The joke that is freight on the waterways

Published: Friday, 28 May 2010

THE claim of using its canals for freight by British Waterways is proving to be a joke, as it prefers lorries even when facilities are available.

As readers of narrowboatworld well know a ramp has been constructed at Weston Lock on the Trent & Mersey Canal, with an empty Barge just two locks away, but no effort was made to use the barge for the spoil or materials, lorries being preferred.

It is even worse on the Regents Canal, where another ramp is being rebuilt by British Waterways, and barges have actually been supplied by Wood, Hall and Heward, but once again all the equipment and materials have been transported by road. A barge can be seen containing a woman's toilet in Del  Brenner's photograph.

But it gets worse, for to get the lorries to the site,  BW have persuaded Islington Council to completely close off a road for them for a few weeks. Cyclists, who were also blocked, just used the pavement until the local pedestrians complained and the fencing was adjusted to provide a narrow cycle lane.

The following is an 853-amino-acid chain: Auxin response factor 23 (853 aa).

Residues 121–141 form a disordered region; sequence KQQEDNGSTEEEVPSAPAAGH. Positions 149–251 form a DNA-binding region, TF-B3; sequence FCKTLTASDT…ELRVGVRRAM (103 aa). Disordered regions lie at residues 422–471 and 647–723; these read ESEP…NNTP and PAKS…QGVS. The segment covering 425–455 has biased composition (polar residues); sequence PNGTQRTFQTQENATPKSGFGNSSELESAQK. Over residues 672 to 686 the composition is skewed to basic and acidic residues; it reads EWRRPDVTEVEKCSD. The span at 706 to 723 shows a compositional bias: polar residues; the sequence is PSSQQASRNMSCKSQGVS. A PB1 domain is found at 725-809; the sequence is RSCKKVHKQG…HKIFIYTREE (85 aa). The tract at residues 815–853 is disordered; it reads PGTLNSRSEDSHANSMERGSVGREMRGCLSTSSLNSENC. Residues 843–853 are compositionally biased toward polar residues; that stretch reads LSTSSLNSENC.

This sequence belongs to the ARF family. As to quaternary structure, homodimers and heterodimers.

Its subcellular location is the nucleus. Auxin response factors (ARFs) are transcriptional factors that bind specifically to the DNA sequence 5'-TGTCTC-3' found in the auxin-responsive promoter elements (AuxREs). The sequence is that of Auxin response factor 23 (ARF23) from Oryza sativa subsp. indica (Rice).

Forgotten it's a navigation authority

Del Brenner of Regents Network and a member of the London Waterways Commission, when he saw that BW was  not using the canal for carrying out construction work on the canalside access ramp, asked if it had now completely forgotten that it is a navigation authority, remarking:

"But any rubble so far excavated has not been dropped into a barge on the canal, but into skips on Danbury Street in the otherwise almost empty BW compound that blocks up the busy local road.

"There is piling equipment and a few lengths of steel on the road, but nothing that could not be put on to a barge. Of course, all the equipment and materials could have been brought to the site by canal, and that would have also saved a few large HGVs on Islington's roads. It is daft that the navigation authority does not make use of the canal, and British Waterways is no good these days."

This follows on the other London British Waterways contretemps of the millions of pounds spent on a lock by the Olympic site which has been virtually ignored by contractors, using hundreds of lorries instead.